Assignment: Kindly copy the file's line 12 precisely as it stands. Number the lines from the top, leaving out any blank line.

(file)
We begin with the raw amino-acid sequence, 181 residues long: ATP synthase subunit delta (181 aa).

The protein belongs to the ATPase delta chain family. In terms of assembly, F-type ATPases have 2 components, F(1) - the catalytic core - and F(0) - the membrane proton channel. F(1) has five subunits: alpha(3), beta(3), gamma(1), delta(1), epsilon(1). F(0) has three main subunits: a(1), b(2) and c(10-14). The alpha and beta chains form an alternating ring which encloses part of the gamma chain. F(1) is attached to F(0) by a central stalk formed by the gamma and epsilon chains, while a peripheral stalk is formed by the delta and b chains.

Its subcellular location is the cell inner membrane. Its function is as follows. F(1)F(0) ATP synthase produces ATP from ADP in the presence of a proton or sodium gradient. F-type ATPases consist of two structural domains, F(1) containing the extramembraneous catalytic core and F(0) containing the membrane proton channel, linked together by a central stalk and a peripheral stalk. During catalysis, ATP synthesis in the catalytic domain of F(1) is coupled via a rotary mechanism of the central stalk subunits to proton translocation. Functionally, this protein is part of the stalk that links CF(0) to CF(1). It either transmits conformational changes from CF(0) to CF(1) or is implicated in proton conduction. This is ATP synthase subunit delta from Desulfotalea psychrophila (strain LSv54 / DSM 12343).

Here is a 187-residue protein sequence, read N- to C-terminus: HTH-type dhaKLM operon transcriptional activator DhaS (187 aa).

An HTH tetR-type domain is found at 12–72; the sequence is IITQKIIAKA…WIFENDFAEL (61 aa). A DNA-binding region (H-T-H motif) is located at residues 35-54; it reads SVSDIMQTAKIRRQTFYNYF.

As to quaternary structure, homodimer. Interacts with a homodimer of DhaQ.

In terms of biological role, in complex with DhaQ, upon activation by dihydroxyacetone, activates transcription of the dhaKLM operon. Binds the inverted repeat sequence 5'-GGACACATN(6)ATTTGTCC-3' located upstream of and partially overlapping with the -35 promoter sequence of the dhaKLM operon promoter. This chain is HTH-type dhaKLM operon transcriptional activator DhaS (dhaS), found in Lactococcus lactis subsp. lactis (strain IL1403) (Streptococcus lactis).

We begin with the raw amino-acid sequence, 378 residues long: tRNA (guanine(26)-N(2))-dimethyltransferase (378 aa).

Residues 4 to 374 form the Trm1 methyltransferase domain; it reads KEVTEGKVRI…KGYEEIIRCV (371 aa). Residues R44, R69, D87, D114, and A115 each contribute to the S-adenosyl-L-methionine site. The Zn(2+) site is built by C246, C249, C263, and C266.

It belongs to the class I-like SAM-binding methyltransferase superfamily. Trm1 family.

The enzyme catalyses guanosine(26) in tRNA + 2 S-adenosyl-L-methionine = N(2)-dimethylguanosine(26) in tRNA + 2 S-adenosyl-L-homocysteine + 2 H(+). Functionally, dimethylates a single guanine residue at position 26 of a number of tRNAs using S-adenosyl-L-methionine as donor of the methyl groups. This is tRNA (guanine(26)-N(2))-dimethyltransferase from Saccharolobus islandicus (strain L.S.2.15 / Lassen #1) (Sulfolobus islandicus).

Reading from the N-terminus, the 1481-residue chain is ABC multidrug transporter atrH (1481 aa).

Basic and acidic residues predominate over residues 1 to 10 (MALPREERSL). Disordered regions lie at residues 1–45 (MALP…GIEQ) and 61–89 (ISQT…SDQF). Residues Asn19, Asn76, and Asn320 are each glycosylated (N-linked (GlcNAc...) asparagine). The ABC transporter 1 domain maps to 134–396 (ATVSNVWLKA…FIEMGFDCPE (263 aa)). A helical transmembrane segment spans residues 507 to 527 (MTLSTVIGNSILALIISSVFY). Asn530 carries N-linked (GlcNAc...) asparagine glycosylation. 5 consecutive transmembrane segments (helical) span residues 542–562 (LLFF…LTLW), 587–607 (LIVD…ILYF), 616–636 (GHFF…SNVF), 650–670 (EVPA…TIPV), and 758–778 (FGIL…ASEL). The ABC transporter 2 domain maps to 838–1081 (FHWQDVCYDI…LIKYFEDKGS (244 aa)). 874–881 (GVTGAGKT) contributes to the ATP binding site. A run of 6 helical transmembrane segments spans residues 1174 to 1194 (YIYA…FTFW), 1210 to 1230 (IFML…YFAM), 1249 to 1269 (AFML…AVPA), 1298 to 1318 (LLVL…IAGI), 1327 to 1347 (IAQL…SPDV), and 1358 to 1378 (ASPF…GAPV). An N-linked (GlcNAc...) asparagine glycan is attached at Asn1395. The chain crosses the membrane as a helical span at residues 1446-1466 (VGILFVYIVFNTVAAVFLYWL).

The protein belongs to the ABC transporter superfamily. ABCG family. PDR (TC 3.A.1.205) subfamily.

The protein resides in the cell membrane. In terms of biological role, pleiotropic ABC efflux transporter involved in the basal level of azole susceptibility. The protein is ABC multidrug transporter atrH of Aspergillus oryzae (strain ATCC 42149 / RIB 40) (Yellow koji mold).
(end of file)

Reading from the N-terminus, the 1481-residue chain is ABC multidrug transporter atrH (1481 aa).